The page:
January Reflections: The Cruelest Month
January is almost over.
I can’t really bring myself to write about resumes and LinkedIn profiles today. Don’t get me wrong: Over the past few weeks, The Essay Expert has written many career documents. I have personally edited multiple drafts and updated several resumes we’ve written for past clients. I was even on WBBM radio talking about college application essays. I’m proud of that work and of the results our clients are getting.
But today, sitting down to write my blog, my thoughts are elsewhere.
I’m thinking of my dad, who died on January 31st 21 years ago—the last day of the month well-known to be the deadliest one of the year.
And my thoughts are also with a friend whose mom died unexpectedly last week. An avid union organizer her entire life and up to her last hours, she encouraged the woman taking her food order at the hospital to take advantage of the opportunities of the 1109 Union advancement program.
My thoughts are also with my 83-year-old uncle, who fell last week and broke his shoulder. As I write, I’m in his home “on call” for the night in case his health care worker needs a family member’s presence. Being here for him helps me feel like I’m being useful, as difficult as it is to see him in pain.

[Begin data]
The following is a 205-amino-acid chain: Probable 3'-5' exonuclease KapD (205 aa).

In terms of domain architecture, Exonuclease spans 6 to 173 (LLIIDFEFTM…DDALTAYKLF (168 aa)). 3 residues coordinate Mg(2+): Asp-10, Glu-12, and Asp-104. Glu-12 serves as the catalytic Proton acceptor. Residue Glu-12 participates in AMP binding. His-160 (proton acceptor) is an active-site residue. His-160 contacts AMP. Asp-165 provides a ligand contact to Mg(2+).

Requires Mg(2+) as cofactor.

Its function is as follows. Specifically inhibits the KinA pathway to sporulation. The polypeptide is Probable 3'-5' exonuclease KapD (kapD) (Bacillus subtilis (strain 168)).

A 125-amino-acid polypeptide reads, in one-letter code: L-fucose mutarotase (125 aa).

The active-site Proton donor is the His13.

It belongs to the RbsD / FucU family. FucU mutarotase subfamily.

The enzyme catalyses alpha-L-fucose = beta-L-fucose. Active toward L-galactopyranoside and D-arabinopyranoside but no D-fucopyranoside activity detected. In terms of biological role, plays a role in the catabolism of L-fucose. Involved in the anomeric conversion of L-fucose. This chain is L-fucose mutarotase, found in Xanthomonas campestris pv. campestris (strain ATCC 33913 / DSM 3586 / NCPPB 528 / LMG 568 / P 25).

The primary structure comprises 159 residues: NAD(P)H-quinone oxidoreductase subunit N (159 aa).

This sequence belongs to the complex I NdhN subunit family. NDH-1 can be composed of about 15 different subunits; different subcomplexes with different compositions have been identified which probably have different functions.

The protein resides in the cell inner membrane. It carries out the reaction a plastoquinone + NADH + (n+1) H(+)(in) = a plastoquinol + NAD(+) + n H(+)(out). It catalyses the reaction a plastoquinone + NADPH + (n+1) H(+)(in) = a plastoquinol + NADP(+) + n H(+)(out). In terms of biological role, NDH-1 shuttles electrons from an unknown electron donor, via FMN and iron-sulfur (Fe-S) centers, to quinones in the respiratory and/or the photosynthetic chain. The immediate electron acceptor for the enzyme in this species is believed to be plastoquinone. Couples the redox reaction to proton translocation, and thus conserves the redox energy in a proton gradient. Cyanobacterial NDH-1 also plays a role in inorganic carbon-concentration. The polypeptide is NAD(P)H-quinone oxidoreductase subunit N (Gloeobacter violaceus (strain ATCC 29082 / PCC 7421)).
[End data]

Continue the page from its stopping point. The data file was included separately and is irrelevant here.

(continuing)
This time of year can be a trying one for anyone who has family facing health issues. Perhaps you are one of those who is caring for a loved one now, or who just lost someone dear to you. I think it’s so important to take some time to take care of yourself as we face these challenges.
When my dad died after a week in the hospital with pneumonia, I was 27 and in my second year of law school. Every day, unfailingly, I would go swimming or get exercise of some kind. Thankfully my family understood my compulsion. That’s how I kept my equilibrium through the most painful experience of my life.
We need time to reflect and to feel.
My friend who just lost his mom is a yoga teacher. After losing his mom, he didn’t do yoga for a week. Getting back to his practice made him feel more in touch with himself.
I’ve been looking at old pictures of my dad and feeling for myself how much I miss him. Even after so many years, it’s important for me to remember.
It’s uplifting to be in the presence of children, too. On my trip to NYC last week, I spent time with an 8- and a 5-year-old who were full of love and laughter (with a few lively tantrums thrown in for good balance!). And just last night, I was watching videos of my cousin’s adorably toddling 2-year-old in Israel. It’s good to be reminded that life, joy and silliness continue on.
It’s Sunday night as I write, and tomorrow I will get back to scheduling resume review and LinkedIn profile review sessions and matching up new clients with writers. It will be more or less business as usual. But I’ll also be thinking of those who have passed, and of the people who care for them, and of the never-ending cycles of life.